During the twentieth century, film secured its place in American culture as the dominant form of entertainment. It has become a force so central to shaping the way we live that movie actors and the films they star in have crept into our lives like old friends. Images from movies mingle with our personal experiences to such a degree that at times we lose sense of the line between filmic and actual events. In Madelon Sprengnether’s recent memoir, Crying at the Movies (Graywolf Press, 2002), this blur creates an interesting subtext, in a book that prefers analysis to sentiment.
If movies are cultural signifiers, then Sprengnether is right on in her use of their plots to parallel her own transformations. She analyzes films such as Pather Panchali, House of Cards, and Shadowlands to explore her past and describe the emotions she must confront in order to transcend her personal failings. Through movies she unlocks her trapped feelings, discovering by chance that certain films function as catharsis. To use film as psychoanalysis is original, tuning into the fact that we generally give movies tremendous importance, maybe too much so.
Sprengnether’s contrast of her life to those of the filmic characters she examines is both fascinating and disturbing. One wonders if she forgets that these individuals are fictional, that their pains and passions are not real, unlike her own. Although interesting, the comparisons begin to feel trivial to her story and it is unsettling that she gives the fictional characters equal weight with her own real life. This parallel to our national obsession with film is intriguing. However, it is not acknowledged or pursued by Sprengnether. Instead she tells her story matter-of-factly through very astute analyses of the films, detailing her transformation rather than bringing her reader to an experience of it.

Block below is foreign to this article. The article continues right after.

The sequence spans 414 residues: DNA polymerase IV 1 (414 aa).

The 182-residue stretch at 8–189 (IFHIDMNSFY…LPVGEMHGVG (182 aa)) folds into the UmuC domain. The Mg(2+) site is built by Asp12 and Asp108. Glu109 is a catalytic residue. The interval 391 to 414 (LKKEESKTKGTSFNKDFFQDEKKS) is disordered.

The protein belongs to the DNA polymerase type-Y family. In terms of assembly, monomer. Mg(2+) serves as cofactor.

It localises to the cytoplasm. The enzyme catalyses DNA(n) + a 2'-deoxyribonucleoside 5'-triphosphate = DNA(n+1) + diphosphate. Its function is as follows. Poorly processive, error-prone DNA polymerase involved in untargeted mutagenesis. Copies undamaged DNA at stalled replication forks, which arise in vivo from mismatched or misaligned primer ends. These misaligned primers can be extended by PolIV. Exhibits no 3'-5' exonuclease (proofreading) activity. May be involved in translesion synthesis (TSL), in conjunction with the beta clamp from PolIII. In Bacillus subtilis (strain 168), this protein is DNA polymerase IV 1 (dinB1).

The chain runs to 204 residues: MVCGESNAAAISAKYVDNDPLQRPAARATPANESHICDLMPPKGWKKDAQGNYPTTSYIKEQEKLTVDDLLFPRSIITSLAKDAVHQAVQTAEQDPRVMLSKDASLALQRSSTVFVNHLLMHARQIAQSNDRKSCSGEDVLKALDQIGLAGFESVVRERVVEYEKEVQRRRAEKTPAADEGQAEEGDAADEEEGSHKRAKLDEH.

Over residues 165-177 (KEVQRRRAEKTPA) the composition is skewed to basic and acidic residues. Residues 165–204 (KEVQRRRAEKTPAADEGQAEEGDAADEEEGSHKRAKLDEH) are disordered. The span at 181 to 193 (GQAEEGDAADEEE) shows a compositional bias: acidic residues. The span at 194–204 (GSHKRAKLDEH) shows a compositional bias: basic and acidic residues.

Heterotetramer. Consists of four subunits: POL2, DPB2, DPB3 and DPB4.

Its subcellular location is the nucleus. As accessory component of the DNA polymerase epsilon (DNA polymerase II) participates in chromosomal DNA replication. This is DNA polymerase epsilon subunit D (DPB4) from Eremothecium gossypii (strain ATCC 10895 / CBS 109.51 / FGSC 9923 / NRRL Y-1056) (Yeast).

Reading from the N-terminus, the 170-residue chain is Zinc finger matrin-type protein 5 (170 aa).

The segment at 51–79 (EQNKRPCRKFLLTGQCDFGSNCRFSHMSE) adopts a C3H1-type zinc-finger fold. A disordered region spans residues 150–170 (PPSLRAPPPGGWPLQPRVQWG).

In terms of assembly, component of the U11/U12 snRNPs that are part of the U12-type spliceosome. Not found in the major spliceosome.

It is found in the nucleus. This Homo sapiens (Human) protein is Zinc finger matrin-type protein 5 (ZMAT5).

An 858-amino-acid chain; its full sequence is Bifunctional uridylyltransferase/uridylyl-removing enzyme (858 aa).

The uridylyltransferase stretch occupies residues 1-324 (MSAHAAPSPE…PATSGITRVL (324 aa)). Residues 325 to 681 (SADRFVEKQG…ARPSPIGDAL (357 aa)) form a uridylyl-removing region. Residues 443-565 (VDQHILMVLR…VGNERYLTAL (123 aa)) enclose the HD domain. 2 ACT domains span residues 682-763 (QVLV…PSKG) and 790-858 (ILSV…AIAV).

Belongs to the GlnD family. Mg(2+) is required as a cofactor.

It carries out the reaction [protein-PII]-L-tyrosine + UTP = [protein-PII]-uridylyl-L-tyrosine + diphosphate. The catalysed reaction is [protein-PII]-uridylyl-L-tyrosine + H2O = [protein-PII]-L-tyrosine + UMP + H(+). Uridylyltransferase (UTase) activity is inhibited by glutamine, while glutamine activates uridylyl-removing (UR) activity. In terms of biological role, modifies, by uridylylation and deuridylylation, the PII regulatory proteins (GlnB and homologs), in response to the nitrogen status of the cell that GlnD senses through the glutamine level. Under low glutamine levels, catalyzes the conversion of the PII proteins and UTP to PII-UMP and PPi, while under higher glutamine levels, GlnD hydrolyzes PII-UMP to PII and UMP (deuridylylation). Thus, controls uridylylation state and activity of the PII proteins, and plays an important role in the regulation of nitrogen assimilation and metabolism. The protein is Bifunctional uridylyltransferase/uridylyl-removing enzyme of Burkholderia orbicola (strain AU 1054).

The territory to be covered is outlined in the prologue, Home Movies. Here Spengnether summarizes her journey. In fact, what should be a revelatory, unfolding experience is described so thoroughly here that the rest of the book feels redundant. She continues to build the book section by section, each one analyzing a particular film in relation to her personal discoveries and attempts at change. Although quite appropriately describing the movie theater as “a special environment, a liminal space, between dream and reality, where anything seems possible,” (p. 11) she misses a basic rule of cinema: create narrative tension by allowing the story to unfold over time.
Filmmakers understand the sensory power of the movies, using it to create dramas that are likely to stir up both real and contrived emotions. To her credit Sprengnether reveals many personal aspects of her life; the book doesn’t feel vulnerable, though, and she never lets go of control. Instead, her prose feels clinical and emotionless. I long for a soundtrack, for a beautiful camera angle, for emotive lighting. The author doesn’t go for literary effect. She ends up demonstrating how difficult it can be to turn an interesting concept into a compelling read. Her volume is like a Dogma film, straight off the cuff. I might wish for a little more of the passion of Fellini, or the meditations of Tarkovsky.